“True artistry can be found in the fine lines of a pen and ink drawing or the rugged lines of a bunker edge.”
This is the underlying philosophy in every project that Gil Hanse Golf Course Design takes on. And while Hanse rightfully bears the brunt of the branding, it’s Jim Wagner, his vice president and design partner, who holds the illustrious title of shaper. Wagner has both created and restored iconic greens from Pinehurst to the South Pacific. But no matter where the job takes him, he’ll always have a soft spot for home: Cobbs Creek in Philadelphia. The design duo have offered pro bono work in order to restore the city’s first public course back to designer Hugh Wilson’s original standard. But it’s not as simple as moving earth: Wagner knows it’s just as important to maintain the community atmosphere which has kept Cobbs alive for more than a century.
So you grew up playing Cobbs Creek?
I grew up right outside Philadelphia; went to Cardinal O’Hara High School. So we played a lot of matches at Cobbs Creek. Well, actually, everybody did in Philadelphia. Cobbs was great because [it] hosted a lot of the local, junior PGA tournaments, the high school matches—there was always a high school match there. So it definitely was the home for a lot of us. And it was a big boy golf course.
A lot of the public golf courses in Philadelphia are great. But unfortunately on the ground, they’re a little limited from a length and topography standpoint. Cobbs was kind of like the place to really test your game because of the length and the water holes.
How were the conditions back then?
Ah, shit, man. We used to go out there when you needed a hammer to put the tee in the ground because it was so hard. That was the early ’80s, and maybe even late 70s, if we could get a ride down there. But, the agronomic situation, the demands on the agronomic end, weren’t as stringent as they are today. The expectations were a lot less, so having grass on tees back then was a novelty. You used to have to find a little patch of grass to throw your ball down on the tee. So from that standpoint, whatever the hell that is, 40 years later, the conditions are actually improved.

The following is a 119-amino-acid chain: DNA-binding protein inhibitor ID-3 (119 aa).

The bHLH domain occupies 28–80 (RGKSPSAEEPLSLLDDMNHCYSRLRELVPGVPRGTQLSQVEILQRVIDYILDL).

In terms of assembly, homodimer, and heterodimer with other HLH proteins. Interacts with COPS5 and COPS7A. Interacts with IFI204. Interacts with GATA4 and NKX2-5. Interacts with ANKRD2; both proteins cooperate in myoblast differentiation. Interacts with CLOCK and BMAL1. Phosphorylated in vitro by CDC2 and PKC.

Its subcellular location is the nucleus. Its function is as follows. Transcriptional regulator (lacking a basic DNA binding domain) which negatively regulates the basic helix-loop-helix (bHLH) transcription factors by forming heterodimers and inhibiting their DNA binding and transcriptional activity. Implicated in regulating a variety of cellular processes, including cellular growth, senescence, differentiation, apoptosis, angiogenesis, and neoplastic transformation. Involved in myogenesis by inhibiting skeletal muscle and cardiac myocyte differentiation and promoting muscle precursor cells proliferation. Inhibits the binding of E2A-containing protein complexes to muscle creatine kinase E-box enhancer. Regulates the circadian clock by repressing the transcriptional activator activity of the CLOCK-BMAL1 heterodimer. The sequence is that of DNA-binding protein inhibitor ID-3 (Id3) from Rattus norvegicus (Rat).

Where do you think the course stacks up architecturally against its “big sister” Merion?
You look at all the holes along the creek at Cobbs, and you can’t create that anywhere nowadays. Environmentalists won’t let you put golf that close to creeks.
So you have five holes—[Nos.] one, three, four, five and 12—on the creek that are basically No. 11 at Merion. And Merion is a great golf course, obviously one of the best in the country, if not the world. You put all that together, and you’re like, “Wow.” Cobbs has got the bones of great golf, great architecture.
And then you start adding in things like the sixth hole with a blind tee shot, which I think is awesome. It really starts to get into not only the skill level, but the mental aspect of golf. You really have to have confidence in your game, but also your ability to visualize the type of shot that you’re hitting.
How do you plan on treating the creek that runs along so many great golf holes?
Cobbs Creek causes issues in Philadelphia, West Philadelphia, the Cobbs Creek Parkway, that whole area. There’s significant flooding and issues that are created downstream in the Philadelphia setting proper. So one of the things we’re looking at doing is to restore the creek, widen it, create wetlands and a much larger flood plain for a couple of reasons.
One, it’s going to preserve the golf course. If we can control all those flash floods and keep the golf course from being devastated, then that’s a great use of money.
Two, it’s going to control flooding not only for the golf course, but for that entire area. And I think that’s a hugely significant thing; the golf course is going to contribute to the success and growth of Philadelphia. And as part of it, we’re going to put back some of the history of the creek. If you look at the really cool [old] photos of Cobbs—when there were still craftsmen out there hand-building all those walls—we’re going to try to put that back as best we can to give it that old flavor. Maybe we’ll save a lot of the stone materials and use them around the green complexes and really bring back that whole look and feel of those early photos.
So it’s about golf—obviously that’s the drive, that’s why we’re being brought in—but there’s a bigger picture. It’s about revitalizing the community.
So what’s the ethos of the renovation? Do you try to go back to 1916, to Wilson’s original stuff? Or is it a composite of the best and brightest from all the different decades?
It’s a combination of everything.